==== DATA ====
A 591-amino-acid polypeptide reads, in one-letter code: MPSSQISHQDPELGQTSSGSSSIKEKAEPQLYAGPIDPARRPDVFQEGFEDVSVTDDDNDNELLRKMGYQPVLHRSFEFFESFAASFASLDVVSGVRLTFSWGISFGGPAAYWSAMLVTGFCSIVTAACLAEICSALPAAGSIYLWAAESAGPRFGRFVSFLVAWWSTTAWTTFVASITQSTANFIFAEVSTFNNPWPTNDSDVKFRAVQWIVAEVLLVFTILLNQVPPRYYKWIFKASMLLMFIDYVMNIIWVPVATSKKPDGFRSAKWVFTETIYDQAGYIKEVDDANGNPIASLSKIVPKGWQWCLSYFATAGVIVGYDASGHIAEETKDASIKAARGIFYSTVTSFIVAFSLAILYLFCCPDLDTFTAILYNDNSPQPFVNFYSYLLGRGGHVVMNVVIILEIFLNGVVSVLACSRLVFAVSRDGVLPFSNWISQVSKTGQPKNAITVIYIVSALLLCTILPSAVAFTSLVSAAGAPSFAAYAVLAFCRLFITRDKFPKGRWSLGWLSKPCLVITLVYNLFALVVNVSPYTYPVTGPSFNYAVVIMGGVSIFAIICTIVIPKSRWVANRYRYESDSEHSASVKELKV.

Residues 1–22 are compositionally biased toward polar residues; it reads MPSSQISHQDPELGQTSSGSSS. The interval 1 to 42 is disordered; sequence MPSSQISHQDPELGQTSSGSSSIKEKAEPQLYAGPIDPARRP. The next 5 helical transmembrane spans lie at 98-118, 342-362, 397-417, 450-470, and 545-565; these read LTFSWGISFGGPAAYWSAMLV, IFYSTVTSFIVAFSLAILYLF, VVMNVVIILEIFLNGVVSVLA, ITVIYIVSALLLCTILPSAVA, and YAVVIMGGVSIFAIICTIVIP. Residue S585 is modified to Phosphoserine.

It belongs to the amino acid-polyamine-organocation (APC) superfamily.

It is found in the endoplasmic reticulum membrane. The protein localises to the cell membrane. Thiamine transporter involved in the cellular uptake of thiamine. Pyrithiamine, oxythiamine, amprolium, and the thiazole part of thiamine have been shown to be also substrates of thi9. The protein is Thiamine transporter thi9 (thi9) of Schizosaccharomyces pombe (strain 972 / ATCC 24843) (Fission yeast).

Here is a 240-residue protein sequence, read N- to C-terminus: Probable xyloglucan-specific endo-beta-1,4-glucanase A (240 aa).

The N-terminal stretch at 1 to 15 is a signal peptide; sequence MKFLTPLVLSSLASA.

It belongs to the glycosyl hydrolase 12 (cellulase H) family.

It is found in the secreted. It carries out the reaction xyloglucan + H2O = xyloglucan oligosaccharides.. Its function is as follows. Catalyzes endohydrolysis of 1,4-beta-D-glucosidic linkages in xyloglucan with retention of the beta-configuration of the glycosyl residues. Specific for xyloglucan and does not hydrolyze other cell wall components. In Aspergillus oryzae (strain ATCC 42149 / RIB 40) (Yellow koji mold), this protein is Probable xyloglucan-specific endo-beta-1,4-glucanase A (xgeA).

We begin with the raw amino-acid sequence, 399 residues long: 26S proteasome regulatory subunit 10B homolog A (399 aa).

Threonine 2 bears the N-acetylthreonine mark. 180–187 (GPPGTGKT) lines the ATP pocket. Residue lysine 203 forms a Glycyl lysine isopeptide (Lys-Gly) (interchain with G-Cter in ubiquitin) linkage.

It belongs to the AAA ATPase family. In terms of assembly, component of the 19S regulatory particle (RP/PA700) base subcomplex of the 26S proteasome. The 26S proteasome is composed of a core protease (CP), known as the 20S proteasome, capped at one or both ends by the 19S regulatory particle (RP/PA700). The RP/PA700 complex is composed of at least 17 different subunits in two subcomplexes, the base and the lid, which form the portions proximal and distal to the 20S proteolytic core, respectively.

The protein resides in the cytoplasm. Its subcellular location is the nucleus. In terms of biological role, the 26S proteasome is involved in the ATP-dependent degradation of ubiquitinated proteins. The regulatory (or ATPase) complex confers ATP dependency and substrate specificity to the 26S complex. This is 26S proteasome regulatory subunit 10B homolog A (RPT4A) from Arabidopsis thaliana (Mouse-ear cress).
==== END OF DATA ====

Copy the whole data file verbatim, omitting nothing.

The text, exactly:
A 591-amino-acid polypeptide reads, in one-letter code: MPSSQISHQDPELGQTSSGSSSIKEKAEPQLYAGPIDPARRPDVFQEGFEDVSVTDDDNDNELLRKMGYQPVLHRSFEFFESFAASFASLDVVSGVRLTFSWGISFGGPAAYWSAMLVTGFCSIVTAACLAEICSALPAAGSIYLWAAESAGPRFGRFVSFLVAWWSTTAWTTFVASITQSTANFIFAEVSTFNNPWPTNDSDVKFRAVQWIVAEVLLVFTILLNQVPPRYYKWIFKASMLLMFIDYVMNIIWVPVATSKKPDGFRSAKWVFTETIYDQAGYIKEVDDANGNPIASLSKIVPKGWQWCLSYFATAGVIVGYDASGHIAEETKDASIKAARGIFYSTVTSFIVAFSLAILYLFCCPDLDTFTAILYNDNSPQPFVNFYSYLLGRGGHVVMNVVIILEIFLNGVVSVLACSRLVFAVSRDGVLPFSNWISQVSKTGQPKNAITVIYIVSALLLCTILPSAVAFTSLVSAAGAPSFAAYAVLAFCRLFITRDKFPKGRWSLGWLSKPCLVITLVYNLFALVVNVSPYTYPVTGPSFNYAVVIMGGVSIFAIICTIVIPKSRWVANRYRYESDSEHSASVKELKV.

Residues 1–22 are compositionally biased toward polar residues; it reads MPSSQISHQDPELGQTSSGSSS. The interval 1 to 42 is disordered; sequence MPSSQISHQDPELGQTSSGSSSIKEKAEPQLYAGPIDPARRP. The next 5 helical transmembrane spans lie at 98-118, 342-362, 397-417, 450-470, and 545-565; these read LTFSWGISFGGPAAYWSAMLV, IFYSTVTSFIVAFSLAILYLF, VVMNVVIILEIFLNGVVSVLA, ITVIYIVSALLLCTILPSAVA, and YAVVIMGGVSIFAIICTIVIP. Residue S585 is modified to Phosphoserine.

It belongs to the amino acid-polyamine-organocation (APC) superfamily.

It is found in the endoplasmic reticulum membrane. The protein localises to the cell membrane. Thiamine transporter involved in the cellular uptake of thiamine. Pyrithiamine, oxythiamine, amprolium, and the thiazole part of thiamine have been shown to be also substrates of thi9. The protein is Thiamine transporter thi9 (thi9) of Schizosaccharomyces pombe (strain 972 / ATCC 24843) (Fission yeast).

Here is a 240-residue protein sequence, read N- to C-terminus: Probable xyloglucan-specific endo-beta-1,4-glucanase A (240 aa).

The N-terminal stretch at 1 to 15 is a signal peptide; sequence MKFLTPLVLSSLASA.

It belongs to the glycosyl hydrolase 12 (cellulase H) family.

It is found in the secreted. It carries out the reaction xyloglucan + H2O = xyloglucan oligosaccharides.. Its function is as follows. Catalyzes endohydrolysis of 1,4-beta-D-glucosidic linkages in xyloglucan with retention of the beta-configuration of the glycosyl residues. Specific for xyloglucan and does not hydrolyze other cell wall components. In Aspergillus oryzae (strain ATCC 42149 / RIB 40) (Yellow koji mold), this protein is Probable xyloglucan-specific endo-beta-1,4-glucanase A (xgeA).

We begin with the raw amino-acid sequence, 399 residues long: 26S proteasome regulatory subunit 10B homolog A (399 aa).

Threonine 2 bears the N-acetylthreonine mark. 180–187 (GPPGTGKT) lines the ATP pocket. Residue lysine 203 forms a Glycyl lysine isopeptide (Lys-Gly) (interchain with G-Cter in ubiquitin) linkage.

It belongs to the AAA ATPase family. In terms of assembly, component of the 19S regulatory particle (RP/PA700) base subcomplex of the 26S proteasome. The 26S proteasome is composed of a core protease (CP), known as the 20S proteasome, capped at one or both ends by the 19S regulatory particle (RP/PA700). The RP/PA700 complex is composed of at least 17 different subunits in two subcomplexes, the base and the lid, which form the portions proximal and distal to the 20S proteolytic core, respectively.

The protein resides in the cytoplasm. Its subcellular location is the nucleus. In terms of biological role, the 26S proteasome is involved in the ATP-dependent degradation of ubiquitinated proteins. The regulatory (or ATPase) complex confers ATP dependency and substrate specificity to the 26S complex. This is 26S proteasome regulatory subunit 10B homolog A (RPT4A) from Arabidopsis thaliana (Mouse-ear cress).